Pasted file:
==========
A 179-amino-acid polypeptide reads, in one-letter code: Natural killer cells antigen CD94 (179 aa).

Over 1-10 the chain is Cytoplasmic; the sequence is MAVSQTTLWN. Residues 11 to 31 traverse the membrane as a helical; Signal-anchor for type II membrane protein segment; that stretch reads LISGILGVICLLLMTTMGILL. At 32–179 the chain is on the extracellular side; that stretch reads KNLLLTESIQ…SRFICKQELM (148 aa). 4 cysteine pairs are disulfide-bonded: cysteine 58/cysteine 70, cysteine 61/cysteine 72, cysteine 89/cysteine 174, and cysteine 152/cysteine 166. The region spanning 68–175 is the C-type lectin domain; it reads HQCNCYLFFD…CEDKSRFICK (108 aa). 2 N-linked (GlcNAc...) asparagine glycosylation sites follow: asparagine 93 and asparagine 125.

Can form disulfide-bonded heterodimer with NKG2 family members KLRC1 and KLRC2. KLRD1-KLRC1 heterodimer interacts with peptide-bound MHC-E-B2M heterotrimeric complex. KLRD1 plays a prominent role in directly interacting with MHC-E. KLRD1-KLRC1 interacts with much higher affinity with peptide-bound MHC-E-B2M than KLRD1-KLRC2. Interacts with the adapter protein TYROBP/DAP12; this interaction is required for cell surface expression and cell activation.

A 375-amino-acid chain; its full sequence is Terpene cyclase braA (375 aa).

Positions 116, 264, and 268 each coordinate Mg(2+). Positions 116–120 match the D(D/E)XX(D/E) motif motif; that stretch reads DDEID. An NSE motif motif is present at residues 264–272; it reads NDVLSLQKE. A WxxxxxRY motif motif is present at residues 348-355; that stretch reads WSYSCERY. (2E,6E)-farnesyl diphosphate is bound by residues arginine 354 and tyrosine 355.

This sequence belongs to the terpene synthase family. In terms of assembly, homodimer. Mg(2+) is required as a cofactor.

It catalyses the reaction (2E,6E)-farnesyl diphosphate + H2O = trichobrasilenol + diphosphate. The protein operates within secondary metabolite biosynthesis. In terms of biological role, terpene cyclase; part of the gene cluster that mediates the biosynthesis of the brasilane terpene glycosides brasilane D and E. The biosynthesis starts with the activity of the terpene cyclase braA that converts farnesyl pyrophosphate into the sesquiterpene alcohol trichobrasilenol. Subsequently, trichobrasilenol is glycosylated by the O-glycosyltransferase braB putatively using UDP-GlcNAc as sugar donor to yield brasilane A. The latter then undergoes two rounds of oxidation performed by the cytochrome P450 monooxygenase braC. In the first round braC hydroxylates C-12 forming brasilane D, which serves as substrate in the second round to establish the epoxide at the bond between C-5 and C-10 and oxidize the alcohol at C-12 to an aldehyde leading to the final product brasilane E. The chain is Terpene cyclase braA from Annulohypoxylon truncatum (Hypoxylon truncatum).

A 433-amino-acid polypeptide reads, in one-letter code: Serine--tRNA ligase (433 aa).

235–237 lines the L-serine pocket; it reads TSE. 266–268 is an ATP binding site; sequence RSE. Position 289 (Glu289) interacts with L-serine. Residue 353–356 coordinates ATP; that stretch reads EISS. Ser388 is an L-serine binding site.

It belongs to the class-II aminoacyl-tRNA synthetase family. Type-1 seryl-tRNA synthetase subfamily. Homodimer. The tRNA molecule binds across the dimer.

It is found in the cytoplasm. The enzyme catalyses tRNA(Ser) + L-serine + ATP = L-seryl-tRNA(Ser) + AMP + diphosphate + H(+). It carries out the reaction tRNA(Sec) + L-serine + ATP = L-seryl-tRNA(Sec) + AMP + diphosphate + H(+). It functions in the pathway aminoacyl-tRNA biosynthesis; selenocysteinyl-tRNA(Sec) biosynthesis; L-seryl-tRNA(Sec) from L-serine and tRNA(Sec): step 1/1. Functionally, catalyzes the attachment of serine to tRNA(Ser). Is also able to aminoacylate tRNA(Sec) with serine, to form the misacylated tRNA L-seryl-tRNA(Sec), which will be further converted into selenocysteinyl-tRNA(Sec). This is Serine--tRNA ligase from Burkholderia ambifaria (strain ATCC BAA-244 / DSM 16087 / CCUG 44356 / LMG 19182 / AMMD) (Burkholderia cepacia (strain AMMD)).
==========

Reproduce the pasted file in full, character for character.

A 179-amino-acid polypeptide reads, in one-letter code: Natural killer cells antigen CD94 (179 aa).

Over 1-10 the chain is Cytoplasmic; the sequence is MAVSQTTLWN. Residues 11 to 31 traverse the membrane as a helical; Signal-anchor for type II membrane protein segment; that stretch reads LISGILGVICLLLMTTMGILL. At 32–179 the chain is on the extracellular side; that stretch reads KNLLLTESIQ…SRFICKQELM (148 aa). 4 cysteine pairs are disulfide-bonded: cysteine 58/cysteine 70, cysteine 61/cysteine 72, cysteine 89/cysteine 174, and cysteine 152/cysteine 166. The region spanning 68–175 is the C-type lectin domain; it reads HQCNCYLFFD…CEDKSRFICK (108 aa). 2 N-linked (GlcNAc...) asparagine glycosylation sites follow: asparagine 93 and asparagine 125.

Can form disulfide-bonded heterodimer with NKG2 family members KLRC1 and KLRC2. KLRD1-KLRC1 heterodimer interacts with peptide-bound MHC-E-B2M heterotrimeric complex. KLRD1 plays a prominent role in directly interacting with MHC-E. KLRD1-KLRC1 interacts with much higher affinity with peptide-bound MHC-E-B2M than KLRD1-KLRC2. Interacts with the adapter protein TYROBP/DAP12; this interaction is required for cell surface expression and cell activation.

A 375-amino-acid chain; its full sequence is Terpene cyclase braA (375 aa).

Positions 116, 264, and 268 each coordinate Mg(2+). Positions 116–120 match the D(D/E)XX(D/E) motif motif; that stretch reads DDEID. An NSE motif motif is present at residues 264–272; it reads NDVLSLQKE. A WxxxxxRY motif motif is present at residues 348-355; that stretch reads WSYSCERY. (2E,6E)-farnesyl diphosphate is bound by residues arginine 354 and tyrosine 355.

This sequence belongs to the terpene synthase family. In terms of assembly, homodimer. Mg(2+) is required as a cofactor.

It catalyses the reaction (2E,6E)-farnesyl diphosphate + H2O = trichobrasilenol + diphosphate. The protein operates within secondary metabolite biosynthesis. In terms of biological role, terpene cyclase; part of the gene cluster that mediates the biosynthesis of the brasilane terpene glycosides brasilane D and E. The biosynthesis starts with the activity of the terpene cyclase braA that converts farnesyl pyrophosphate into the sesquiterpene alcohol trichobrasilenol. Subsequently, trichobrasilenol is glycosylated by the O-glycosyltransferase braB putatively using UDP-GlcNAc as sugar donor to yield brasilane A. The latter then undergoes two rounds of oxidation performed by the cytochrome P450 monooxygenase braC. In the first round braC hydroxylates C-12 forming brasilane D, which serves as substrate in the second round to establish the epoxide at the bond between C-5 and C-10 and oxidize the alcohol at C-12 to an aldehyde leading to the final product brasilane E. The chain is Terpene cyclase braA from Annulohypoxylon truncatum (Hypoxylon truncatum).

A 433-amino-acid polypeptide reads, in one-letter code: Serine--tRNA ligase (433 aa).

235–237 lines the L-serine pocket; it reads TSE. 266–268 is an ATP binding site; sequence RSE. Position 289 (Glu289) interacts with L-serine. Residue 353–356 coordinates ATP; that stretch reads EISS. Ser388 is an L-serine binding site.

It belongs to the class-II aminoacyl-tRNA synthetase family. Type-1 seryl-tRNA synthetase subfamily. Homodimer. The tRNA molecule binds across the dimer.

It is found in the cytoplasm. The enzyme catalyses tRNA(Ser) + L-serine + ATP = L-seryl-tRNA(Ser) + AMP + diphosphate + H(+). It carries out the reaction tRNA(Sec) + L-serine + ATP = L-seryl-tRNA(Sec) + AMP + diphosphate + H(+). It functions in the pathway aminoacyl-tRNA biosynthesis; selenocysteinyl-tRNA(Sec) biosynthesis; L-seryl-tRNA(Sec) from L-serine and tRNA(Sec): step 1/1. Functionally, catalyzes the attachment of serine to tRNA(Ser). Is also able to aminoacylate tRNA(Sec) with serine, to form the misacylated tRNA L-seryl-tRNA(Sec), which will be further converted into selenocysteinyl-tRNA(Sec). This is Serine--tRNA ligase from Burkholderia ambifaria (strain ATCC BAA-244 / DSM 16087 / CCUG 44356 / LMG 19182 / AMMD) (Burkholderia cepacia (strain AMMD)).